St. Martin's, Aug 2003, 24.95, 336 pp.
In England, her boyfriend Henry tells Jenny not to go on her business trip to Scotland because it will prove to be a failure as he believes she is too passionate to do the job. Serving as a virtual assistant to clients she rarely sees Jenny goes ahead with her trip in spite of his dire warnings to determine whether Dalmain Mills is worthy of outside investment or he should just be shut down.
In the Highlands, Jenny meets pregnant Meggie Dalmain, wife of the younger son to the Dalmain estate, and before she can shut her mouth agrees to run Homely Haggis, a refreshment stand. She meets the rest of the family including the standoffish matriarch, lonely daughter, and oldest son. However, she begins to like the eccentric brood and decides to turn the business into an efficient effective company through cockamamie schemes. There is also nasty Ross Grant who she should detest for his boorish behavior towards her but instead falls in love with him.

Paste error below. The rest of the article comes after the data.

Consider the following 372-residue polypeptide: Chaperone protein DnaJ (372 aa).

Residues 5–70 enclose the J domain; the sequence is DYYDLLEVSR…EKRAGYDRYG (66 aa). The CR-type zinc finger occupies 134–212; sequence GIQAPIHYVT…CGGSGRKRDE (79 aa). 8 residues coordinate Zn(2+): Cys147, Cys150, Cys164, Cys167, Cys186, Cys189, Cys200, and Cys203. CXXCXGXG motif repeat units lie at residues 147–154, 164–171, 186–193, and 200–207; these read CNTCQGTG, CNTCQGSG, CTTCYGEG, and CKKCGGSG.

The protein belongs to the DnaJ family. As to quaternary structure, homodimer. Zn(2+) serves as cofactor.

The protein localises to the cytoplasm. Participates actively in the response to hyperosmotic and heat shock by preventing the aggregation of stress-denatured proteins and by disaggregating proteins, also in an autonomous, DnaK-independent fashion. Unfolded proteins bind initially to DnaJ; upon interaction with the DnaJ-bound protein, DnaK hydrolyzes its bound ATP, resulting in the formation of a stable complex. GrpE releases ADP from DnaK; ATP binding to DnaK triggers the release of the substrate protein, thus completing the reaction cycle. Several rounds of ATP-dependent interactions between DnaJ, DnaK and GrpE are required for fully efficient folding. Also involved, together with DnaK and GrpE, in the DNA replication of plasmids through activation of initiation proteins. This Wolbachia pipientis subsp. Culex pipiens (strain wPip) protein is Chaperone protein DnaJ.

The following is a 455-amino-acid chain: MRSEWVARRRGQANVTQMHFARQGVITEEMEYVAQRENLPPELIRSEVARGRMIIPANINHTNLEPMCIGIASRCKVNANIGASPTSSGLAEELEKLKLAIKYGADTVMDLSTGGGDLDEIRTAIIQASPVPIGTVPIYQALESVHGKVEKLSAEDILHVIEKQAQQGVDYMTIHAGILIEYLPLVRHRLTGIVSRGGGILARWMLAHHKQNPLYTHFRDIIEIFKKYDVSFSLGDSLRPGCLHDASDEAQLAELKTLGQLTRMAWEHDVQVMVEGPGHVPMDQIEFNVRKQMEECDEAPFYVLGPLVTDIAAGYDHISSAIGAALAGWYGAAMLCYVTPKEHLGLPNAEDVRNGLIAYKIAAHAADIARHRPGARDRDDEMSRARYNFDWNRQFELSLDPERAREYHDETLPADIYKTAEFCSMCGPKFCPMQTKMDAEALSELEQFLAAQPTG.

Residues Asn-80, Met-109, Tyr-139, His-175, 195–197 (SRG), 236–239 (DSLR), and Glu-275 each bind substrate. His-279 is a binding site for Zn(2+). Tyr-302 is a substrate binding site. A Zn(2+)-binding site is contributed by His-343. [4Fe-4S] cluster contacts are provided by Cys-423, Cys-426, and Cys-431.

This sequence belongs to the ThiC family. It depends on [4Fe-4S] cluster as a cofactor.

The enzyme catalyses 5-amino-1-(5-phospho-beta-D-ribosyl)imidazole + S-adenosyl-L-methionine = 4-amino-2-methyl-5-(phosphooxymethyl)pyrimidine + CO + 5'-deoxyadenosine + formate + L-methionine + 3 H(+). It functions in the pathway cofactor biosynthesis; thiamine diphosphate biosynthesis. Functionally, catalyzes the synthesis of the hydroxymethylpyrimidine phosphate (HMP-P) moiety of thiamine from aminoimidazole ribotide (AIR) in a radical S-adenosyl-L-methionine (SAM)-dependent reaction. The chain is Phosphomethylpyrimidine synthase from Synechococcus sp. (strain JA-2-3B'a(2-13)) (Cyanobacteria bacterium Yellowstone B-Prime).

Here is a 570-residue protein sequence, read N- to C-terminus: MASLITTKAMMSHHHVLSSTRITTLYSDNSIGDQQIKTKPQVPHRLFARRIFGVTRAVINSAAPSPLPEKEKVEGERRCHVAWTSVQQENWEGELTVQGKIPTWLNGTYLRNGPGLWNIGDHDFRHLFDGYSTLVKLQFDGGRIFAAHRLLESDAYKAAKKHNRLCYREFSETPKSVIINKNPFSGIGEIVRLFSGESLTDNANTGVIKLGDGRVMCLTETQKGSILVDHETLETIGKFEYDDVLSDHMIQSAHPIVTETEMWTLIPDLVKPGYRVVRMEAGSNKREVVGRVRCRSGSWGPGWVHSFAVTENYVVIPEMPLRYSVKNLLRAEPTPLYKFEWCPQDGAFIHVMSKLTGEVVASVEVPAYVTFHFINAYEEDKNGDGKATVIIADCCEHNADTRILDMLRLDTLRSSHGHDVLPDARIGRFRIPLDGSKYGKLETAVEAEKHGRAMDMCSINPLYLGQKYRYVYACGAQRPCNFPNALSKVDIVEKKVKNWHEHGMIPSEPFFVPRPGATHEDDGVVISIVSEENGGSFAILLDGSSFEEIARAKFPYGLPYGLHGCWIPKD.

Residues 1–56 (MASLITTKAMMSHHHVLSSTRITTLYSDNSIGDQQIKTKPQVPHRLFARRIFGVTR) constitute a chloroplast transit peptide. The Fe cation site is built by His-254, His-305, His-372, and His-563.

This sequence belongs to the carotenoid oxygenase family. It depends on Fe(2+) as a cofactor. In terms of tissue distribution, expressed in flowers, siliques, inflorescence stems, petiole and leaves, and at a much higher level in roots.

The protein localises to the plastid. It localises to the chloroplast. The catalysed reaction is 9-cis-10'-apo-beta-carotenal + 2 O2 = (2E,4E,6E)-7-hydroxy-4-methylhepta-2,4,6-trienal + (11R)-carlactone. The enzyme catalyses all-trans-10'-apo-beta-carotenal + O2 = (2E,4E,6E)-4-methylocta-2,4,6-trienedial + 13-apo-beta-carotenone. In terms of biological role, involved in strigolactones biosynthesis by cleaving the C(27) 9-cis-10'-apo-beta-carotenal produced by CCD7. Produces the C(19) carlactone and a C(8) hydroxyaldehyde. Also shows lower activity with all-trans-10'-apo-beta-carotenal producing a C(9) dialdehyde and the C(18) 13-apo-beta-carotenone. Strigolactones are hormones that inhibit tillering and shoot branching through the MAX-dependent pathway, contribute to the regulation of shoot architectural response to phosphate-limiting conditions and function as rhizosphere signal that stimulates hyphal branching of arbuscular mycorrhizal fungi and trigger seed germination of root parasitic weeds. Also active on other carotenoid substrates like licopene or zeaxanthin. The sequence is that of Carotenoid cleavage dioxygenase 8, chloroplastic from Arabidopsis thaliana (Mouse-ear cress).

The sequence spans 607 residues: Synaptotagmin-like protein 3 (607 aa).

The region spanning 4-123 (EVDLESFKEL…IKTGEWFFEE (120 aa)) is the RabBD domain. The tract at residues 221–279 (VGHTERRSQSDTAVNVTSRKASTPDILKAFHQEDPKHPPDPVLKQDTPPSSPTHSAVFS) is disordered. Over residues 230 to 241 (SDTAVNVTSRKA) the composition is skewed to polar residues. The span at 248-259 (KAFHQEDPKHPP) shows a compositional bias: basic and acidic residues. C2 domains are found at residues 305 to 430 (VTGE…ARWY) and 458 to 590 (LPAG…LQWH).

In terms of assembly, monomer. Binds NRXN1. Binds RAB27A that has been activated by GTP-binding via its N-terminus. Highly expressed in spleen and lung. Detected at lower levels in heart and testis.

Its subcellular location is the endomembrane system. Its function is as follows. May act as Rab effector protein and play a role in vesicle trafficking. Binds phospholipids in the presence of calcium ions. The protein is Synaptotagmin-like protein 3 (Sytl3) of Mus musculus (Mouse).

This is a fun contemporary romance that focuses on an individual who struggles to succeed in her profession, but allows her feelings to interfere with her business acumen. Though amusing especially during the gender war scenes, the story line contains a serious undertow involving failing “cottage” industries. Though the ending is tied up to easily and the use of profanity for the most part is out of place, Kate Fforde provides an all around good “thyme” for her fans.
This report prepared by Harriet Klausner